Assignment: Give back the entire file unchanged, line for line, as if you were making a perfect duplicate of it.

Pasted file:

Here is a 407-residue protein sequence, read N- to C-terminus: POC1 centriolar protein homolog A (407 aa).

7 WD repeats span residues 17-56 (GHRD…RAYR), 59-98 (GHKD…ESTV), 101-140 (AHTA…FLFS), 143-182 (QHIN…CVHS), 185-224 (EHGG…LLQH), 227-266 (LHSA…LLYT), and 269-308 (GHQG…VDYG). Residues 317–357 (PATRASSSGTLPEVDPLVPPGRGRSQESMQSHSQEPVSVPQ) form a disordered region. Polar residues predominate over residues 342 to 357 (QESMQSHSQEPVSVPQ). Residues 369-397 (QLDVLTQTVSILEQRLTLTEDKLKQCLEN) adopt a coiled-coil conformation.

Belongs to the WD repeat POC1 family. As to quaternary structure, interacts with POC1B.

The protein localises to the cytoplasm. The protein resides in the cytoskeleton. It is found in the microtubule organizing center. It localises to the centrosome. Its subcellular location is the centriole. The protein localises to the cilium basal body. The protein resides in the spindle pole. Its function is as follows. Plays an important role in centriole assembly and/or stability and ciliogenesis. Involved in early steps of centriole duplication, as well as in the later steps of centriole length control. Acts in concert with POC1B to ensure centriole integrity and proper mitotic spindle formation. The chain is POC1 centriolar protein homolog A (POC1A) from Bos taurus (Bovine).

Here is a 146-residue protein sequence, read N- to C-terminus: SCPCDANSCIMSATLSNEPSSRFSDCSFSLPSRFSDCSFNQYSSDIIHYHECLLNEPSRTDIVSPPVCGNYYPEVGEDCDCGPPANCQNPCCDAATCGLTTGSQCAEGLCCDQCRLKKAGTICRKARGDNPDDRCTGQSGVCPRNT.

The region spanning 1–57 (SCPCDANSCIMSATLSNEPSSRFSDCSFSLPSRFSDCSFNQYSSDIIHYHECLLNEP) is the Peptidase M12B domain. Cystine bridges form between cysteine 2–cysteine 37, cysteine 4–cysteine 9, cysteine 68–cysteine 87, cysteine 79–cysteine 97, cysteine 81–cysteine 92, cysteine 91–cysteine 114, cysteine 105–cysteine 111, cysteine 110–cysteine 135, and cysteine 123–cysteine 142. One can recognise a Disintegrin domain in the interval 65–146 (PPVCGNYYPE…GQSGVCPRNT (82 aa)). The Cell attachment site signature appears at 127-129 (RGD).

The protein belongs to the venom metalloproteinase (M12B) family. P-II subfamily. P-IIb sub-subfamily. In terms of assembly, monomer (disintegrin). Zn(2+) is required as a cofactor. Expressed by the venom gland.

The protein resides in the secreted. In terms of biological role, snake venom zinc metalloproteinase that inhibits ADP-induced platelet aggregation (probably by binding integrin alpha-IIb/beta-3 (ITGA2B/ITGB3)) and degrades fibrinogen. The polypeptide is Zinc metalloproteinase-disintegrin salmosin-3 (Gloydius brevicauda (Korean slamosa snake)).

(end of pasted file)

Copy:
Here is a 407-residue protein sequence, read N- to C-terminus: POC1 centriolar protein homolog A (407 aa).

7 WD repeats span residues 17-56 (GHRD…RAYR), 59-98 (GHKD…ESTV), 101-140 (AHTA…FLFS), 143-182 (QHIN…CVHS), 185-224 (EHGG…LLQH), 227-266 (LHSA…LLYT), and 269-308 (GHQG…VDYG). Residues 317–357 (PATRASSSGTLPEVDPLVPPGRGRSQESMQSHSQEPVSVPQ) form a disordered region. Polar residues predominate over residues 342 to 357 (QESMQSHSQEPVSVPQ). Residues 369-397 (QLDVLTQTVSILEQRLTLTEDKLKQCLEN) adopt a coiled-coil conformation.

Belongs to the WD repeat POC1 family. As to quaternary structure, interacts with POC1B.

The protein localises to the cytoplasm. The protein resides in the cytoskeleton. It is found in the microtubule organizing center. It localises to the centrosome. Its subcellular location is the centriole. The protein localises to the cilium basal body. The protein resides in the spindle pole. Its function is as follows. Plays an important role in centriole assembly and/or stability and ciliogenesis. Involved in early steps of centriole duplication, as well as in the later steps of centriole length control. Acts in concert with POC1B to ensure centriole integrity and proper mitotic spindle formation. The chain is POC1 centriolar protein homolog A (POC1A) from Bos taurus (Bovine).

Here is a 146-residue protein sequence, read N- to C-terminus: SCPCDANSCIMSATLSNEPSSRFSDCSFSLPSRFSDCSFNQYSSDIIHYHECLLNEPSRTDIVSPPVCGNYYPEVGEDCDCGPPANCQNPCCDAATCGLTTGSQCAEGLCCDQCRLKKAGTICRKARGDNPDDRCTGQSGVCPRNT.

The region spanning 1–57 (SCPCDANSCIMSATLSNEPSSRFSDCSFSLPSRFSDCSFNQYSSDIIHYHECLLNEP) is the Peptidase M12B domain. Cystine bridges form between cysteine 2–cysteine 37, cysteine 4–cysteine 9, cysteine 68–cysteine 87, cysteine 79–cysteine 97, cysteine 81–cysteine 92, cysteine 91–cysteine 114, cysteine 105–cysteine 111, cysteine 110–cysteine 135, and cysteine 123–cysteine 142. One can recognise a Disintegrin domain in the interval 65–146 (PPVCGNYYPE…GQSGVCPRNT (82 aa)). The Cell attachment site signature appears at 127-129 (RGD).

The protein belongs to the venom metalloproteinase (M12B) family. P-II subfamily. P-IIb sub-subfamily. In terms of assembly, monomer (disintegrin). Zn(2+) is required as a cofactor. Expressed by the venom gland.

The protein resides in the secreted. In terms of biological role, snake venom zinc metalloproteinase that inhibits ADP-induced platelet aggregation (probably by binding integrin alpha-IIb/beta-3 (ITGA2B/ITGB3)) and degrades fibrinogen. The polypeptide is Zinc metalloproteinase-disintegrin salmosin-3 (Gloydius brevicauda (Korean slamosa snake)).